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  • WisBar News
    February
    27
    2012

    Waterpark resort's breach of contract claims barred by statute of limitations

    Joe Forward
    Legal Writer

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    Feb. 27, 2012 – A corporation that paid $26.2 million for the design and construction of the Kalahari Resort and Conference Center in Wisconsin Dells was too late in filing claims that defective designs caused water damage at a significant cost.

    Waterpark resort’s breach of contract claims barred by statute of limitations

    Appeals court clarifies statute of limitations for contract damages, rejects claim that economic loss doctrine does not apply to bar tort claims for “professional” services.

    By org jforward wisbar Joe Forward, Legal Writer, State Bar of Wisconsin

    Waterpark resort’s breach of contract claims 
barred by statute of limitations Feb. 27, 2012 – A corporation that paid a $26.2 million for the design and construction of the Kalahari Resort and Conference Center in Wisconsin Dells was too late in filing claims that defective designs caused water damage at a significant cost.

    Iconica Inc. finished the Kalahari Resort project in early May 2000. Nearly 10 years later, Kalahari Development LLC asserted breach of contract and professional negligence claims.

    Kalahari Development incurred significant costs to inspect and repair walls for damage caused by moisture, it alleged, arguing Iconica defectively designed or installed vapor barriers.

    But in Kalahari Devlopment LLC v. Iconica Inc., 2011AP643 (Feb. 23, 2012), the District IV Wisconsin Court of Appeals barred the claims, rejecting the argument that Wisconsin’s 10-year statute of repose for substantial improvements to real estate applied.

    Wis. Stat. section 893.89 provides that a person involved in the improvement of real estate can’t be sued after 10 years from the date of substantial completion of the project. But the appeals court explained that the limitations period for breach of contract claims is shorter.

    “[W]hen an action is one for contract damages, Wis. Stat. § 893.89(3)(a) directs that its ten-year time limit be compared with the time limit applicable to contract actions to see which is shorter, and that the shorter limit applies,” wrote Presiding Judge Paul Lundsten.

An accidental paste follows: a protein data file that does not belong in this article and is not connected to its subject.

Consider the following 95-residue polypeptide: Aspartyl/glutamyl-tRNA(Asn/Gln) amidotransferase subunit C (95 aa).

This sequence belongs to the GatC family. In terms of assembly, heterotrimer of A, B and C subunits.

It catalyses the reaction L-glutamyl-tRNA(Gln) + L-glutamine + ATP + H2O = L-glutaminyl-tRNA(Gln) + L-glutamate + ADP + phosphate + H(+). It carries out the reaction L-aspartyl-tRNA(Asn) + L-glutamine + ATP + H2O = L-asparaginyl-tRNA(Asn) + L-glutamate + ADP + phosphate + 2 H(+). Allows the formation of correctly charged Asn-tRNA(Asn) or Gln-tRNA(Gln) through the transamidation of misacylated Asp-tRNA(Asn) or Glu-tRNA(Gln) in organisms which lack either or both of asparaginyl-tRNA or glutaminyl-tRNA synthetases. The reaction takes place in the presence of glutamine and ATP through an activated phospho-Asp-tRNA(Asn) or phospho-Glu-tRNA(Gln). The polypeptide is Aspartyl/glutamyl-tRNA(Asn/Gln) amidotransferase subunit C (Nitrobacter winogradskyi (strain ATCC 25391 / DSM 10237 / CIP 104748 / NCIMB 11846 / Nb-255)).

Instead, Wis. Stat. 893.43’s six-year statute of limitations applied, the court concluded. It also rejected Kalahari’s argument that section 893.89(3)(b) bars application of the shorter limitations period, because the damage occurred more than seven years after completion.

    Section 893.89(3)(b) extends the limitations period for damages occurring in the last three years of the 10-year limitations period. “As applied to the facts before us, subsection (3)(b) is not, in any logical sense, an exception to subsection (3)(a),” Judge Lundsten wrote.

    The appeals court also denied Kalahari’s professional negligence claim as barred by the economic loss doctrine, which generally prevents a party from recovering economic losses in tort when a contract is predominantly for a “product,” not services.

    Kalahari primarily contracted for a water park and convention center, the court explained, not the services generally involved in completing construction projects. It noted that architectural and engineering services were a small fraction of the contract price, about four percent.

    Finally, the court rejected Kalahari’s argument that “professional” negligence claims are categorically exempted from the economic loss doctrine and thus a tort claim could stand.

    Under Insurance Co. of North America v. Cease Electric Inc., 2004 WI 139, 276 Wis. 2d 361, 688 N.W. 2d 462, the court explained, it does not matter if services are professional or nonprofessional if the contract is predominantly for a product.